And no, not another 9/11 post. Thanks for all the thoughtful comments on those, there’s a even a few I haven’t responded to. Granted, I don’t get around to responding to every comment, but I try to respond to many or most of them. I get a lot of international comments, not terribly surprising, I’m a rare breed in the USA, an intellectual. I’ve known that since the 80s when we met some German brothers in New Zealand. Later they hitchhiked across the USA and visited us in California. One of their questions was, where are all the intellectuals? I couldn’t say.
I digress, the topic of today’s blog, fracking. Fracking is a method of drilling oil out of low grade oil deposits like oil sands and oil shales, of which the USA has in abundance. During the last gas crunch a few years ago, some wags tossed fracking around as a solution to our oil problems. The Bakken Formation was a favourite example. Experts in the field pointed out that we were decades away from being able to commercially exploit these deposits in a large way. My own considered opinion was that the experts were right.
Well, apparently I was wrong. So were the experts. The technology is here, now. Fracking wells have become commercially viable, and are sprouting up all over the place. It’s entirely possible that in a decade or less the US could produce its own oil, or even become an oil exporting nation again. This is a pretty big change from the peak oil scare a few years back, apparently peak oil has been put off a few more decades. This is all good, right?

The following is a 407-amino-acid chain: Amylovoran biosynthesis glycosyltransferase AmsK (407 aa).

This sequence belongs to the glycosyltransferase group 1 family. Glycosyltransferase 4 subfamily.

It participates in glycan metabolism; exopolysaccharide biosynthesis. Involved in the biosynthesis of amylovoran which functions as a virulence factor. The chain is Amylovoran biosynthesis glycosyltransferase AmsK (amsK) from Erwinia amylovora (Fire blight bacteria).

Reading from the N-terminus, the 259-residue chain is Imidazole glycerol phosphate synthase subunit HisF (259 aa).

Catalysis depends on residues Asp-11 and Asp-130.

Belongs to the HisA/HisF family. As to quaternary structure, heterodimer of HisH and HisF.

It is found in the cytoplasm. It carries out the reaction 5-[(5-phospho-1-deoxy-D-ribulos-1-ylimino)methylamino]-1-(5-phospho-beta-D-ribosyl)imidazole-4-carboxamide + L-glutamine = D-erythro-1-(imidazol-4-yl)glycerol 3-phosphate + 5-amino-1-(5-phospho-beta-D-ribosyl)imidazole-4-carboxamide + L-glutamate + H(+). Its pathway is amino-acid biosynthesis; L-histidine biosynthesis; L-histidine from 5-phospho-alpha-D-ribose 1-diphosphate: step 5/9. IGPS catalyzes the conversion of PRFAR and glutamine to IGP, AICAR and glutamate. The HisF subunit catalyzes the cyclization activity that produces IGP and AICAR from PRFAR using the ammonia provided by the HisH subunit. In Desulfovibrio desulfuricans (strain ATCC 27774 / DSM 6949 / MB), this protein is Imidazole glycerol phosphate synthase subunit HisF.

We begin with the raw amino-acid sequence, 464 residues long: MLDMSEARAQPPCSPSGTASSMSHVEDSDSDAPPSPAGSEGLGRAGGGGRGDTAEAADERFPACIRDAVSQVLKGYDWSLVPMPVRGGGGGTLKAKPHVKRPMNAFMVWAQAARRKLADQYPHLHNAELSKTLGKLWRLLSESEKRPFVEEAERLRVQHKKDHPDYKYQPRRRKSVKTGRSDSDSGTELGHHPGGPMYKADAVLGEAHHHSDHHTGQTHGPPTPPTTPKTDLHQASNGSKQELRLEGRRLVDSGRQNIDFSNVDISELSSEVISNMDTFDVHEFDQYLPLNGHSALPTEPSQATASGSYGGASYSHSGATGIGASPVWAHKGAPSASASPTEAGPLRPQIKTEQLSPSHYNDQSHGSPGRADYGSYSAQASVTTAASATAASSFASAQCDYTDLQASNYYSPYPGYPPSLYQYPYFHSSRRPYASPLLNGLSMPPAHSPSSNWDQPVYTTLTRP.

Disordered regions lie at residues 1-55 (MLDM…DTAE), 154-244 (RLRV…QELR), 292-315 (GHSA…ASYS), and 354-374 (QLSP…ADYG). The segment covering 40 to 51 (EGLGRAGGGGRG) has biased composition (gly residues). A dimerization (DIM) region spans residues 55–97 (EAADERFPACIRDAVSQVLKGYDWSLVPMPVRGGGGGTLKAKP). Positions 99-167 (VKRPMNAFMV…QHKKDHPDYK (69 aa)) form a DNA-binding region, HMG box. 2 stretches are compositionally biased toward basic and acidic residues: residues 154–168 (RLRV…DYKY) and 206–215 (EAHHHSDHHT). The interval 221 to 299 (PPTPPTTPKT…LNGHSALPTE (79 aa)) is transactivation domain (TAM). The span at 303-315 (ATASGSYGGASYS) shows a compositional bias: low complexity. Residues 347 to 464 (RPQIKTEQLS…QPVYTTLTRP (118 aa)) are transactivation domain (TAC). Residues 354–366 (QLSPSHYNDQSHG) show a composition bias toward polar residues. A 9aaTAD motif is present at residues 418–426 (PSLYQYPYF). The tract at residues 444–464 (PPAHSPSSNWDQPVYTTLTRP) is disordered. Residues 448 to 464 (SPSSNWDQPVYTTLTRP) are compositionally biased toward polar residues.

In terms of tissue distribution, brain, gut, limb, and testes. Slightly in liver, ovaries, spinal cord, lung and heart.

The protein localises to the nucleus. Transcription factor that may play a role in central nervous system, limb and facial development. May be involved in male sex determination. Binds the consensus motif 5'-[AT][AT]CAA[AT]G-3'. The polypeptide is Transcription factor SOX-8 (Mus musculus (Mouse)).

No, not necessarily at least. There’s three points that make this an interesting topic, the first of which is, who knows? This is a wonderful example of how things can change very quickly on the world stage. For decades the exploitation of oil shale and oil sand deposits have largely been a pipe dream. They aren’t any more. This is a huge change. And when the equation changes, all sorts of things can fall out. So this is an important development that might change everything, so people should be aware of it.
Secondly, even if fracking really does produce copious amounts of oil and natural gas, the environmental consequences appear to be non-trivial. Fracking is short for hydraulic fracturing, which basically is pumping heated fluids into the ground to fracture rack and allow oil and gas to flow out. Um, what heated fluids? And um, isn’t there groundwater down there? Who knows, and yes. This is why fracking has been outlawed in a few minor jurisdictions. Like Queensland, Quebec, France, and several US states. At best it’s safe to say there are future unknown costs, possibly significant, due to environmental concerns.
Lastly, are there geopolitical implications? Yes, yes there are. One would think it would be a good thing, but anything is possible. My fear is that this will fuel American militarism abroad for a few more decades. And at our current rate of enemy creation, that means we will be at war with the entire world in a few decades. Yeah, that will work out well.
(The above image is of the burning Piper Alpha oil platform. It’s claimed as Fair Use under US copyright law. It’s not being used for profit. It was a disaster that was a classic disaster, a whole string of events led up to it, and it’s a study in disaster prevention to this day. A bunch of guys died. I chose it to illustrate that the exploitation of oil and gas involves costs, sometimes very human ones.)